Two years of hard work will help make MTSU’s James E. Walker Library a more efficient academic resource.
Walker Library Dean Kathleen Schmand and MTSU Provost Mark Byrnes cut a ribbon on the library’s second floor Oct. 21 to symbolize the library’s transition from the traditional Dewey Decimal System to the Library of Congress system of classifying library materials.
“It means that faculty coming from other institutions and students that are coming into the campus and using the collections will have a much easier time in finding the resources that they need,” Schmand said.
While the work continues, the staff can celebrate the culmination of a process that had been anticipated for decades and began in earnest in the summer of 2019.
“We brought in a consultant to look at the stacks to see how we could actually have two systems simultaneously until it’s all converted over,” said Susan Martin, the library’s chair of collection development and management.
Martin said library personnel weeded out old materials that weren’t being used much anymore to provide more room. They hired professional movers to assist with the actual physical relocation of some 564,000 books to the fourth and third floors, where faculty, staff and students reclassified them, placing new designations on the spines and entering them into the library’s computer system.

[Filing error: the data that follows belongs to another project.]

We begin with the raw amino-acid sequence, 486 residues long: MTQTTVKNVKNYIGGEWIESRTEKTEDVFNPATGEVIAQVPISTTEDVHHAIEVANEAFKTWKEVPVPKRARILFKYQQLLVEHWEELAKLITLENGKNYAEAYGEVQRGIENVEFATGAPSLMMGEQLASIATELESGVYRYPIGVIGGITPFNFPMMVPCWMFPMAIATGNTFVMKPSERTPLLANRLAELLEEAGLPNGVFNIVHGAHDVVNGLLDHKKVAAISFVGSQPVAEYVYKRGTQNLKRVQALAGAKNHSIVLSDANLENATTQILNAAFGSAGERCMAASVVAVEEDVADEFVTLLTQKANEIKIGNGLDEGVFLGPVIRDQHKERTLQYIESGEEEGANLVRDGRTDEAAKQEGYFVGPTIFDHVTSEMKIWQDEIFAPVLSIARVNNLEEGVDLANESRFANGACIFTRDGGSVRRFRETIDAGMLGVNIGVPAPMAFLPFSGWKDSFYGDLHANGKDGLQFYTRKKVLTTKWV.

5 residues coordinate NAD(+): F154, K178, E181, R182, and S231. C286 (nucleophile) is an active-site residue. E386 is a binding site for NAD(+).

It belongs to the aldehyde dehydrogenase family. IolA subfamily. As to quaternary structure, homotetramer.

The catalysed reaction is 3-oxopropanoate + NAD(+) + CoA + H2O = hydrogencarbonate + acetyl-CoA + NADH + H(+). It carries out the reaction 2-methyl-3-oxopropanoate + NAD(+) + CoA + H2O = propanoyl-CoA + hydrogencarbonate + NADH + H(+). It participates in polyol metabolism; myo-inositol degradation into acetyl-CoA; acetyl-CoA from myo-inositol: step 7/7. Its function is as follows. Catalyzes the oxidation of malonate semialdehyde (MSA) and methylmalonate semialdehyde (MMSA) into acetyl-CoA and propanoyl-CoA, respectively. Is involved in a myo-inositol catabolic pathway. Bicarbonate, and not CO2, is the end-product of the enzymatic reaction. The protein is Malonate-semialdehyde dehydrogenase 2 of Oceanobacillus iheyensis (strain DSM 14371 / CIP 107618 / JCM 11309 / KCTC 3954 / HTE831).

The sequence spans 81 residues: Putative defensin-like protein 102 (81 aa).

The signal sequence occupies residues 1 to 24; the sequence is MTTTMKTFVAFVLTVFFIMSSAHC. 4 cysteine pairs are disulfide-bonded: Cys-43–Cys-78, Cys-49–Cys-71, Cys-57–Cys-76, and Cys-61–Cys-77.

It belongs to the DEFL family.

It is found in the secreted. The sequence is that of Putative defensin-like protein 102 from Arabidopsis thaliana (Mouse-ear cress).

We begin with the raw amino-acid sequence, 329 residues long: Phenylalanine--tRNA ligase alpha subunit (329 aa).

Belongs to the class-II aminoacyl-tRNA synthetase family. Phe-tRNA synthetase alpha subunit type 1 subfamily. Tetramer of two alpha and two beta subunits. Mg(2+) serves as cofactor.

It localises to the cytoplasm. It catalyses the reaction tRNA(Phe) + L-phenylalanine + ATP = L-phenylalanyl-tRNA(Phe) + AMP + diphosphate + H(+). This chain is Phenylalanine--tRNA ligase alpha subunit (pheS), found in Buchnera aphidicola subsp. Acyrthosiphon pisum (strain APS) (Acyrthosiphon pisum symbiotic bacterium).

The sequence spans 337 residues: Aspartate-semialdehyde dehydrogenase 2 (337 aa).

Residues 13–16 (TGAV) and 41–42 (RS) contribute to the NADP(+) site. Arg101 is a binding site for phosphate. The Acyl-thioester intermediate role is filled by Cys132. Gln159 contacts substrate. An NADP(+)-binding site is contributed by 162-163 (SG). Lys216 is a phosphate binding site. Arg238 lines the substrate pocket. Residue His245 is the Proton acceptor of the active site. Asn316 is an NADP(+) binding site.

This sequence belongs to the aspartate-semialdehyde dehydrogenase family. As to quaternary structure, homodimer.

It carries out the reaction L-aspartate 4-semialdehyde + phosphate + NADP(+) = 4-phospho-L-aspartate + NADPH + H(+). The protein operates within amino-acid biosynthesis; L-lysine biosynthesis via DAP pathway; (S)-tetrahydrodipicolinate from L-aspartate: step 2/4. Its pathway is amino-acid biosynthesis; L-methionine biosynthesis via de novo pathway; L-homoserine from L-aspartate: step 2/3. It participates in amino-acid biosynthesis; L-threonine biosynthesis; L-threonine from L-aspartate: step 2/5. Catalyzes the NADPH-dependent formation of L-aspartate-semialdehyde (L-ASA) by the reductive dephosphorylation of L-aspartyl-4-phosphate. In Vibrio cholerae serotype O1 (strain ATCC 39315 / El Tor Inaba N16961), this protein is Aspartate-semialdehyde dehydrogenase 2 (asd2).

Whereas the Dewey Decimal System, which is used primarily in public libraries and K-12 school libraries, is number-based, the Library of Congress system is letter-based, Martin said.
“You’ve got a letter or two letters which will indicate the class and sub-class,” Martin said. “For example, ‘B’ is largely religion and philosophy, and then it breaks down beyond that. Like, ‘BD’ is a certain part of religion.”
From that point on, a number and a set of letters are used to arrange the books into a logical sequence by author and title, Martin said.
Furthermore, Schmand said, the transition will aid transfer students and students who pursue higher education goals beyond MTSU.
“It makes a lot of sense for us to be on a Library of Congress call number system in order to prep students as they go through their educational careers, as well as better support faculty,” Schmand said.
The library combined the event with a two-hour open house in which staff introduced students to the facility’s various resources.
To see a lineup of the Library of Congress classification outline, go to https://www.loc.gov/catdir/cpso/lcco/. For more information on the system’s implementation at Walker Library, contact Martin at email@example.com or call 615-898-2819.
— Gina K. Logue (firstname.lastname@example.org)